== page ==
New study shows what interstellar visitor 'Oumuamua can teach us
The first interstellar object ever seen in our solar system, named 'Oumuamua, is giving scientists a fresh perspective on the development of planetary systems. A new study by a team including astrophysicists at NASA's Goddard Space Flight Center in Greenbelt, Maryland, calculated how this visitor from outside our solar system fits into what we know about how planets, asteroids and comets form.
On Oct. 19, 2017, astronomers working with the NASA-funded Panoramic Survey Telescope and Rapid Response System (Pan-STARRS1) at the University of Hawaii spotted an object zipping through our solar system at a very high speed. Scientists at the Minor Planet Center, funded by NASA's Near-Earth Object Observations Program, confirmed it was the first object of interstellar origin that we've seen. The team dubbed it 'Oumuamua (pronounced oh-MOO-ah-MOO-ah), which means "a messenger from afar arriving first" in Hawaiian—and it's already living up to its name.
"This object was likely ejected from a distant star system," said Elisa Quintana, an astrophysicist at Goddard. "What's interesting is that just this one object flying by so quickly can help us constrain some of our planet formation models."
On Sept. 19, 'Oumuamua sped past the Sun at about 196,000 mph (315,400 km/h), fast enough to escape the Sun's gravitational pull and break free of the solar system, never to return. Usually, an object traveling at a similar speed would be a comet falling sunward from the outer solar system. Comets are icy objects that range between house-sized to many miles across. But they usually shed gas and dust as they approach the Sun and warm up. 'Oumuamua didn't. Some scientists interpreted this to mean that 'Oumuamua was a dry asteroid.
Planets and planetesimals, smaller objects that include comets and asteroids, condense out of disks of dust, gas and ice around young stars. Smaller objects that form closer to their stars are too hot to have stable surface ice and become asteroids. Those that form farther away use ice as a building block and become comets. The region where asteroids develop is relatively small.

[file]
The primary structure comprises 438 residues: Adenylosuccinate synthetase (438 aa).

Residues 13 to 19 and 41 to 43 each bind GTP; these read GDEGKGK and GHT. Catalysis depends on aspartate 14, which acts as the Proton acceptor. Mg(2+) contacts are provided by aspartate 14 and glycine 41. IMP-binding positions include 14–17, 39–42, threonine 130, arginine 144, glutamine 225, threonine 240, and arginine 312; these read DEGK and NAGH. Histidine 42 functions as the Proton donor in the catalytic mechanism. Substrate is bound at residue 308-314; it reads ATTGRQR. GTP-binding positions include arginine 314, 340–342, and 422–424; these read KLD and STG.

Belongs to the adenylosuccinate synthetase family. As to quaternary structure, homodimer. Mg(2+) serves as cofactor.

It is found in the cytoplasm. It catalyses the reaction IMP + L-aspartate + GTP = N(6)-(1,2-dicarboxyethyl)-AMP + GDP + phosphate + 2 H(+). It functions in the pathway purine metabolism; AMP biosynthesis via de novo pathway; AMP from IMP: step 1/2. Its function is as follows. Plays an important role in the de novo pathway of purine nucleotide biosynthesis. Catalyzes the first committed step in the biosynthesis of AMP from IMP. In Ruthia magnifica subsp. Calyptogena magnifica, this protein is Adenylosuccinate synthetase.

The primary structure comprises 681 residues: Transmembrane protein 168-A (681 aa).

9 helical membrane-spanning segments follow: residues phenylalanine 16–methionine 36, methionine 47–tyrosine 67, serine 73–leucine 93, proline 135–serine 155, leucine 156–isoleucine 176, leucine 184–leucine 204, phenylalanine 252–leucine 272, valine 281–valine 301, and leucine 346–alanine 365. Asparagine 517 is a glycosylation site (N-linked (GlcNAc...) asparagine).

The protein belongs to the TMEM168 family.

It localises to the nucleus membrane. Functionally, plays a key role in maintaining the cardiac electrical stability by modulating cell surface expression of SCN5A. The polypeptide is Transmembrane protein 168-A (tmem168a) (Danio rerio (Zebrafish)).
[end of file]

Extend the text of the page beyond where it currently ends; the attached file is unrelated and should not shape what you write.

"The total real estate that's hot enough for that is almost zero," said lead author Sean Raymond, an astrophysicist at the French National Center for Scientific Research and the University of Bordeaux. "It's these tiny little circular regions around stars. It's harder for that stuff to get ejected because it's more gravitationally bound to the star. It's hard to imagine how 'Oumuamua could have gotten kicked out of its system if it started off as an asteroid."
The distance from a star beyond which water stays ice, even if it's exposed to sunlight, is called the snow line or ice line. In our own solar system, for example, objects that developed within three times the distance between the Sun and Earth would have been so hot that they lost all their water. That snow line contracted a little as the Sun shrank and cooled over time, but our main belt asteroids are located within or near our snow line—close enough to the Sun that it would be difficult to be ejected.
"If we understand planet formation correctly, ejected material like 'Oumuamua should be predominantly icy," said Thomas Barclay, an astrophysicist at Goddard and the University of Maryland, Baltimore County. "If we see populations of these objects that are predominantly rocky, it tells us we've got something wrong in our models."
Scientists suspect most ejected planetesimals come from systems with giant gas planets. The gravitational pull of these massive planets can fling objects out of their system and into interstellar space. Systems with giant planets in unstable orbits are the most efficient at ejecting these smaller bodies because as the giants shift around, they come into contact with more material. Systems that do not form giant planets rarely eject material.
Using simulations from previous research, Raymond and colleagues showed that a small percentage of objects get so close to gas giants as they're ejected that they should be torn into pieces. The researchers believe the strong gravitational stretching that occurs in these scenarios could explain 'Oumuamua's long, thin cigar-like shape.
The researchers calculated the number of interstellar objects we should see, based on estimates that a star system likely ejects a couple of Earth-masses of material during planet formation. They estimated that a few large planetesimals will hold most of that mass but will be outnumbered by smaller fragments like 'Oumuamua. The results were published March 27 in the journal Monthly Notices of the Royal Astronomical Society.
The findings have already been partially confirmed by observations of the object's color. Other studies have also noted that star systems like our own would be more likely to eject comets than asteroids. Future observatories like the National Science Foundation-funded Large Synoptic Survey Telescope could help scientists spot more of these objects and improve our statistical understanding of planet and planetesimal formation—even beyond our solar system.
"Even though this object was flying through our solar system, it does have implications for extrasolar planets and finding other Earths," Quintana said.